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  15. Afternoon, all!

    Helen, that's probably what they'd say if they say anything at all. I'm guessing they just pulled guns out when the victims stopped at the barricade. Resistance is fatal, you will be siphoned.

    Thanks, Aidan. I borrowed a leaf from the "arms race" between drug smugglers & the DEA. They're always upping the ante.

    Steve, I have a much longer piece if you haven't seen it.

    Chuck, yup, it's plausible. Once you accept the idea of cutting off large swatches of the country, the rest of this just follows logically.

    Thanks, Eric!

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  16. Really liked this.

    A little confused by the ending. They're in Columbus? But Fort Benning's in Georgia...

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  17. I really enjoyed this second round of the Georgia Road. I'm with Icy, it has kind of a Mad Max feel to it.

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  18. Hey all!

    Ganymeder, Columbus GA is on the Alabama line, but it's still in Georgia. Across the river is Phenix City.

    Danielle, it might get more Mad Max in future installments…

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  19. I agree with other comments - interesting format and great descriptions. Well done :)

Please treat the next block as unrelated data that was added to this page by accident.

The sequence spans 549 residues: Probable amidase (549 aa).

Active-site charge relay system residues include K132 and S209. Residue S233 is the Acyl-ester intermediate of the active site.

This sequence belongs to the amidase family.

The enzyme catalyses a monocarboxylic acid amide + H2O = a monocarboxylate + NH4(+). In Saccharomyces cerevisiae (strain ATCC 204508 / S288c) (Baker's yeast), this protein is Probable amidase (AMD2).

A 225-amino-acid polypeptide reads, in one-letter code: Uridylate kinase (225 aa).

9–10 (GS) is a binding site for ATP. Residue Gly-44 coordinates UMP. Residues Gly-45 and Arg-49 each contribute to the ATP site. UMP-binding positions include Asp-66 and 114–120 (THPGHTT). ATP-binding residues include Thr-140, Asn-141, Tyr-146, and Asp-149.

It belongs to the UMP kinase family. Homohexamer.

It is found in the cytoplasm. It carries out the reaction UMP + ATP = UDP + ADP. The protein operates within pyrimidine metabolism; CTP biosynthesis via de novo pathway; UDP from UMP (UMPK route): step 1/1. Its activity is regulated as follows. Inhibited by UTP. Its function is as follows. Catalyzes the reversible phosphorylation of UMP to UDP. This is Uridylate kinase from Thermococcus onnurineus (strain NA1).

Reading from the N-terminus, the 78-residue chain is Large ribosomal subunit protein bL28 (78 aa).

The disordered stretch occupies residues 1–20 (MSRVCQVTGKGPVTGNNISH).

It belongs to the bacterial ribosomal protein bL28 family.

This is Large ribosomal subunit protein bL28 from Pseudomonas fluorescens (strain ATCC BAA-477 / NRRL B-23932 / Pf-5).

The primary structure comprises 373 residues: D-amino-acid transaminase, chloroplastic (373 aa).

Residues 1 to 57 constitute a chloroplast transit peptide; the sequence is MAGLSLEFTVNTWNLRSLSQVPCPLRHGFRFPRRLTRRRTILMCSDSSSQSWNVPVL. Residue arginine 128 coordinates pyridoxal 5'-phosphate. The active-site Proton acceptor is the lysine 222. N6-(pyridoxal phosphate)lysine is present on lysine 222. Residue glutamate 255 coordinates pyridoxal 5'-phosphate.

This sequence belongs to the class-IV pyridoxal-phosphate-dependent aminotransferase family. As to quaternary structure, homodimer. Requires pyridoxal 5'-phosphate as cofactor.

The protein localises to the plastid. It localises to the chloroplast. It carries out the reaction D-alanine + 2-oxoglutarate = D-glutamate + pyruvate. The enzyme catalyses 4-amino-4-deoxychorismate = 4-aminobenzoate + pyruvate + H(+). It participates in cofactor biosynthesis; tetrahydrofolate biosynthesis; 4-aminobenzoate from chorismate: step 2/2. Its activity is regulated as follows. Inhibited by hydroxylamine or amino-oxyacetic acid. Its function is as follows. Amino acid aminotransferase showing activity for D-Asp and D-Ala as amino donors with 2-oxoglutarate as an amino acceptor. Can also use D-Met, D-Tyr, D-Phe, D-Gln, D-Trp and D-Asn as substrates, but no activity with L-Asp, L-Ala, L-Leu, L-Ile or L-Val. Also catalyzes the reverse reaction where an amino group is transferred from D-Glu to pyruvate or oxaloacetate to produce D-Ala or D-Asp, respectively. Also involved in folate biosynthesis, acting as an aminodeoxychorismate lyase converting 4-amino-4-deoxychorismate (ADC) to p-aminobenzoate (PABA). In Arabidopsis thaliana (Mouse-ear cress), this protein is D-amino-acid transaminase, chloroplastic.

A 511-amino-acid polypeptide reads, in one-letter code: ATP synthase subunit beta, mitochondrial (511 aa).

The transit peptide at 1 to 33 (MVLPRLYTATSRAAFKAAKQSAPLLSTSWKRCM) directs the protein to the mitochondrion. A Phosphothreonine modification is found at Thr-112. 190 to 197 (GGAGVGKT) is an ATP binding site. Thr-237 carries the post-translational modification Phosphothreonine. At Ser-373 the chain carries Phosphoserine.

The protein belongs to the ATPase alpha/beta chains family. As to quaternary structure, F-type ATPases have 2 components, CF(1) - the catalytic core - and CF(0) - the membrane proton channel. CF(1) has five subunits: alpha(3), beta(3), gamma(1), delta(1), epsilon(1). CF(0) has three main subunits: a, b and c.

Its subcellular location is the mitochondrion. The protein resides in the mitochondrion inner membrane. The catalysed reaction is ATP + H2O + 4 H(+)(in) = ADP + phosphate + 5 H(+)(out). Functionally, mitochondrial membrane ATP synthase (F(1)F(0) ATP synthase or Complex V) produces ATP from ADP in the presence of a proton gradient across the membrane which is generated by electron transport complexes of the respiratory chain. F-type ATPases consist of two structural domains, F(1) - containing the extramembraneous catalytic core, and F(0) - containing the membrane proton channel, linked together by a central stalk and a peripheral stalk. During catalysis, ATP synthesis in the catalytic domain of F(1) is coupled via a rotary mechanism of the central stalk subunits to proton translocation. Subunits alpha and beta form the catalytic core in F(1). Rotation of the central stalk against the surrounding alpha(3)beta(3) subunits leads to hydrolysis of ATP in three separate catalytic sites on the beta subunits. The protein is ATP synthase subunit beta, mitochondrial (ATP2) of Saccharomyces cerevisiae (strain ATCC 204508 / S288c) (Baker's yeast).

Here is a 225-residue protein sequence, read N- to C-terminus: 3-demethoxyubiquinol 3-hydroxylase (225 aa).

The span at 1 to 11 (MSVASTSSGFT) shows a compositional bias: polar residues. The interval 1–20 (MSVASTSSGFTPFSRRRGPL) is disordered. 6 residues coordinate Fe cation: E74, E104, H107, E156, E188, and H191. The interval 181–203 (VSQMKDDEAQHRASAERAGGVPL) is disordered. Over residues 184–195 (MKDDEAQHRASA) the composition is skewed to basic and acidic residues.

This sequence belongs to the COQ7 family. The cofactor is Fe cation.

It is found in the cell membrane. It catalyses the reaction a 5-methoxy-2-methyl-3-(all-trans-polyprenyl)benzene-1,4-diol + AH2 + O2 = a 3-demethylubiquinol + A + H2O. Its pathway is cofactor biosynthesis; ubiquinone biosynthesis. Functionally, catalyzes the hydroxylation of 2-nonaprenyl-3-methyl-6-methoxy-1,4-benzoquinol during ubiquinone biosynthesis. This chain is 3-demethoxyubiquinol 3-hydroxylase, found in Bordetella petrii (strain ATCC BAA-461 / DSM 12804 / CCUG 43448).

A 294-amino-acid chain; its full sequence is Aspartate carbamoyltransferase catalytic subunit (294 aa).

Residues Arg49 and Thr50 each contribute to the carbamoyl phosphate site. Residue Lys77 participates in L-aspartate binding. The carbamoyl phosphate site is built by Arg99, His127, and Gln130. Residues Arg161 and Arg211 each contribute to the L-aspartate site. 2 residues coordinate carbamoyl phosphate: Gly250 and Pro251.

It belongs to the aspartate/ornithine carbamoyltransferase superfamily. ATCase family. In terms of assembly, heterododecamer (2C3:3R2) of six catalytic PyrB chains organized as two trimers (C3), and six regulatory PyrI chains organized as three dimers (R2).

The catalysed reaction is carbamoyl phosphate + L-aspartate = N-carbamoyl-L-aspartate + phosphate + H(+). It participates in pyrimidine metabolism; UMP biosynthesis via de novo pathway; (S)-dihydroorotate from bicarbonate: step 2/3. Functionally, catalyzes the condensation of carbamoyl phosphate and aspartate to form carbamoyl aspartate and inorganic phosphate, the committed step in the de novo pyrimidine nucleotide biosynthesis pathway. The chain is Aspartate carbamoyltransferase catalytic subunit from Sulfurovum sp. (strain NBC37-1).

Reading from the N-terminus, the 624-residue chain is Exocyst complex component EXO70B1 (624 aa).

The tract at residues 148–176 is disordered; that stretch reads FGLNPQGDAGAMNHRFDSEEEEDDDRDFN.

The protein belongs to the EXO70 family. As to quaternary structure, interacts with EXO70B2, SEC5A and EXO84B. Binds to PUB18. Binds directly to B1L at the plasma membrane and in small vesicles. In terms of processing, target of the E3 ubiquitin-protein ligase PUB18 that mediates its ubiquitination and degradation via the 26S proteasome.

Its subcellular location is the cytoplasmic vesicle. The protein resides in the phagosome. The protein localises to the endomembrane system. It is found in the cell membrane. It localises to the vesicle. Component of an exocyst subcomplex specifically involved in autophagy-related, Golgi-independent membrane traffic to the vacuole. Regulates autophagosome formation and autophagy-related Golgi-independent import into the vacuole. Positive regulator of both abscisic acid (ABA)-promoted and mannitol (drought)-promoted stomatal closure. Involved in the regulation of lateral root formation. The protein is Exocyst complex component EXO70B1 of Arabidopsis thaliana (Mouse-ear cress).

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  20. This comment has been removed by the author.

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  21. This is more chilling that a horror story because it feels so real. It almost describes the murmurs that hang from the tips of our tongues at this moment in history.

    Certainly shades of Mad Max but more the backstory of how that landscape of the future began. All dystopian stories had to start some place normal and on the curve of dramatic change. Possibly this is the event in history that leads to that nightmare.

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  22. Hi all…

    Brainhaze, I find the format flows pretty well when I'm writing. I was rather surprised.

    Anthony, it's those times of inflection that are most interesting, no? Not so much post-apocalypse as teetering on the edge then beginning to slip over.

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  23. Great flash, and interesting how plausible it could be ;-)

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  24. Hi there Far -- this may be prescient documentary. Gas bandits ahoy. Liked the news cuts style, and the evolving 'arms race' between bandits and authorities. Sounded about right to me. St.

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  25. Wow, I don't have many #FridayFlash stories that are still getting comments the following Thursday!

    Estrella, I'm on the "polly" (i.e. Pollyanna) side of the peak oil doom scale. I don't think we'll just "find something else" but it doesn't necessarily mean The End.

    Stephen, you might want to hit the FAR Future link for a longer take on what could be ahead. It's getting a little outdated, as I started it in 2007, but part of the "outdated" part is that some of the things have already happened…